This modular approach means that the valve assembly can be ordered as a standalone monobloc, with the option to add a moulded insulation cover and gauge, a non-pulsed water meter, a water meter with MBUS connectivity, or a class D water meter. Importantly, there is no requirement for additional adaptors to be used with any water meter configuration, saving additional time and cost at install.

Futureproofing with MBUS

With a flexible valve assembly installed in a water system, a designer is given the ability to futureproof the systems and has available options to keep up to date with new technologies in regard to water monitoring and reading. Since the data sent by the meters are used for end user billing, a high degree of transmission integrity is required.

For example, when a water meter offers MBUS connectivity it allows for the energy consumption data from the meter to be remotely read. MBUS (or Meter Bus) is a communication protocol used between meters and the central data collection system, with it being cost-effective in its design as no engineers are required to go out and take readings. Devices from different manufacturers can also be connected to a bus system, which does not bind users to a meter manufacturer, thus adding an additional level of flexibility and removing constraints that may be set by using other water meter types.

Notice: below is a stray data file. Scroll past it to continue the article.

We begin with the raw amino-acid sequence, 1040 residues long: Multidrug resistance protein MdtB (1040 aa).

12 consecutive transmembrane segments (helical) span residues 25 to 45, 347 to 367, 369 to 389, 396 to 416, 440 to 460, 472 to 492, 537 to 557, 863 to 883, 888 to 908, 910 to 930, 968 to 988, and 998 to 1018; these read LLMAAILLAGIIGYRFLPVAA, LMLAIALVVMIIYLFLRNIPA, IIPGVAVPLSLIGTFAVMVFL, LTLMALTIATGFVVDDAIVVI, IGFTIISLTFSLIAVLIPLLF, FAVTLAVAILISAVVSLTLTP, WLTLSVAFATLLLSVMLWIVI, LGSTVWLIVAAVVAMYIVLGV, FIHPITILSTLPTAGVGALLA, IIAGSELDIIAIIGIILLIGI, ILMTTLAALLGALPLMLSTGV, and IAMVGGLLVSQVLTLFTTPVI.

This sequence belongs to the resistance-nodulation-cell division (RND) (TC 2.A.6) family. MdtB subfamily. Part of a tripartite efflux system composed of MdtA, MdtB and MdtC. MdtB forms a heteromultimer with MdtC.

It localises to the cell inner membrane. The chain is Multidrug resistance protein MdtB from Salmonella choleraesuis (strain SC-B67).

Building automation, new technologies, and flexibility in design will be key focusses in the coming years as designers attempt to create dwellings that are forward looking for tenants. This, coupled with increased competition for securing development land, highlights why multiple occupancy buildings are becoming more popular. The speed at which modern buildings are required to be designed and then built, to meet the growing demand, means that designers and contractors must look for componentry which is fast to specify and install, and will optimise modern technologies.

Manufacturers should look to develop solutions that limit any potential issues that could be faced at the specification, design, and installation stages, with them also being flexible enough to consistently cater for modern technology.